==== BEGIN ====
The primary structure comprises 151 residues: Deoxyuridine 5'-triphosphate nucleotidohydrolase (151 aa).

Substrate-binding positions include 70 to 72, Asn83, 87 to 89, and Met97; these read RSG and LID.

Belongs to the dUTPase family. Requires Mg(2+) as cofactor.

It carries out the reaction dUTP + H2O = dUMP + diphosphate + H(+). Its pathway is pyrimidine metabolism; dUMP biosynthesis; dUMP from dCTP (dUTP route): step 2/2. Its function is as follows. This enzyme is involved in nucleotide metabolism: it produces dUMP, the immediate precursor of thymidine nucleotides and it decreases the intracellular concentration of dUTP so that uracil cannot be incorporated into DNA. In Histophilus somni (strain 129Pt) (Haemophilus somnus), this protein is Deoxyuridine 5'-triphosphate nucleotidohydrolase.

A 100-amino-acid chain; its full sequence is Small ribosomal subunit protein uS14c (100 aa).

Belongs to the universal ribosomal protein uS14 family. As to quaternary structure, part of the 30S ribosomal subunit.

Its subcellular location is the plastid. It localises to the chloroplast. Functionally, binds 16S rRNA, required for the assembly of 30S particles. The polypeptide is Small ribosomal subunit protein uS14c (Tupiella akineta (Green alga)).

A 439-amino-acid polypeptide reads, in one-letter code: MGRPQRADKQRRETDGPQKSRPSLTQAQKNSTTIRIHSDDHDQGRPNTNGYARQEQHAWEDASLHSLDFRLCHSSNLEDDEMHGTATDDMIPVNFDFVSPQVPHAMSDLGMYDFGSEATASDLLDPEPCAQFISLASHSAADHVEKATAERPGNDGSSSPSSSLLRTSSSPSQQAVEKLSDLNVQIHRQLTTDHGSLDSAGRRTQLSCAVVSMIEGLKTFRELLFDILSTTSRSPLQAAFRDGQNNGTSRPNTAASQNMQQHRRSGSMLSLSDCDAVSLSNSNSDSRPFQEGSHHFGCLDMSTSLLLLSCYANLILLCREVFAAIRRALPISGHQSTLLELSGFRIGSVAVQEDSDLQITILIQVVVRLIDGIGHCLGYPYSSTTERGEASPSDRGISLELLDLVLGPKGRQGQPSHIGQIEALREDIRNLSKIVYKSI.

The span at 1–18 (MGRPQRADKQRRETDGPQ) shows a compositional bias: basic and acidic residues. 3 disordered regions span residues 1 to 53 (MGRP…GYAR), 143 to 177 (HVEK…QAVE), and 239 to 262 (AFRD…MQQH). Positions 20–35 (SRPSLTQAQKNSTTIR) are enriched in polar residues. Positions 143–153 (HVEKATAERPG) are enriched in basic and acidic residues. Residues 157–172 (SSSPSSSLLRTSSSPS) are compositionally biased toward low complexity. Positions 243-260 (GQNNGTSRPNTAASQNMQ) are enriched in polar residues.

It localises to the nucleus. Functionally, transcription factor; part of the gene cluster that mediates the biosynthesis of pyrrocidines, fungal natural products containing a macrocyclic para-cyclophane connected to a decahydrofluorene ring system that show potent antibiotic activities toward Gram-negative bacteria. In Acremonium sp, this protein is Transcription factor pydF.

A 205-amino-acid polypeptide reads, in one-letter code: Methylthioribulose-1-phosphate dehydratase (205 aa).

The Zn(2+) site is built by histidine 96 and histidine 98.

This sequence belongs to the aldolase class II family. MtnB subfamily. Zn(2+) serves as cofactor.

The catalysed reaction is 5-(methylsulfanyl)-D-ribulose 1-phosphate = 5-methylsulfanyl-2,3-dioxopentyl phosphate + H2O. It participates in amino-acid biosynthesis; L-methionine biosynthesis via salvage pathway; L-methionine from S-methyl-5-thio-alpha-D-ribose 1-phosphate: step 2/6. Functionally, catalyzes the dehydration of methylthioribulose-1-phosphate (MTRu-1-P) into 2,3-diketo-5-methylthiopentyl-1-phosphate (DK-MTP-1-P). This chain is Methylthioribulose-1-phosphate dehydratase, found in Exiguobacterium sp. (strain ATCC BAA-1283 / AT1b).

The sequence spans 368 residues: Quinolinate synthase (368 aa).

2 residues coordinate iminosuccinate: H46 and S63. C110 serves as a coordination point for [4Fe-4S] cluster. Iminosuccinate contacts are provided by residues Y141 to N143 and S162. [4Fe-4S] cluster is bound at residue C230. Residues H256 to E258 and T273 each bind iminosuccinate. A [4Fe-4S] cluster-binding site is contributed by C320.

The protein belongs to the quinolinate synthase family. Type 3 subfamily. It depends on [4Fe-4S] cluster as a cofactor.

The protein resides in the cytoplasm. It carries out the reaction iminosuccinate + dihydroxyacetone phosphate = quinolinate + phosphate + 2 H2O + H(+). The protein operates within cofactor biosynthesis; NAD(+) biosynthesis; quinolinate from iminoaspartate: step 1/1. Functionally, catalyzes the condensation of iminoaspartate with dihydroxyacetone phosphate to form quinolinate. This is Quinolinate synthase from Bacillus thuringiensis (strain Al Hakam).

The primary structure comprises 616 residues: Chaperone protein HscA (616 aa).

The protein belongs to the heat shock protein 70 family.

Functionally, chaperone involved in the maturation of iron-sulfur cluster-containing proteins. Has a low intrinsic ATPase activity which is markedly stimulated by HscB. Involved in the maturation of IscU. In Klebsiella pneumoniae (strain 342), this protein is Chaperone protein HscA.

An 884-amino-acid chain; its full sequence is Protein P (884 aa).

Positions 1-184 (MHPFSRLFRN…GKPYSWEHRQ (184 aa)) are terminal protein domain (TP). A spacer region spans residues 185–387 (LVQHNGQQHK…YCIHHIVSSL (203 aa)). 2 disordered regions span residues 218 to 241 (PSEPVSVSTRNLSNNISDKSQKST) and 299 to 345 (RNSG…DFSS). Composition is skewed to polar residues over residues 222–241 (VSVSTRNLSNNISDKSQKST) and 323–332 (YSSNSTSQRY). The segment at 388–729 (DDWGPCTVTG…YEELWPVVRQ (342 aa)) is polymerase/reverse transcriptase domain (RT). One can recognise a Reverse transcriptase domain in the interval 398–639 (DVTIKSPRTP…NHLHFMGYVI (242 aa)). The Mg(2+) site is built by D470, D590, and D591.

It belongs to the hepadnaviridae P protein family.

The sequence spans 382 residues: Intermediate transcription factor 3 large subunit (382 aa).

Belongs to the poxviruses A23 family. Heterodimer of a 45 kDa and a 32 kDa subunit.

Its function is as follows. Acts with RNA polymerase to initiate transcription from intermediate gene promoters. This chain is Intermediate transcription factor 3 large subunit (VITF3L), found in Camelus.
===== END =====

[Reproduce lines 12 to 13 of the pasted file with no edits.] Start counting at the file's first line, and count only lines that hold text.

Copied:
The Zn(2+) site is built by histidine 96 and histidine 98.

This sequence belongs to the aldolase class II family. MtnB subfamily. Zn(2+) serves as cofactor.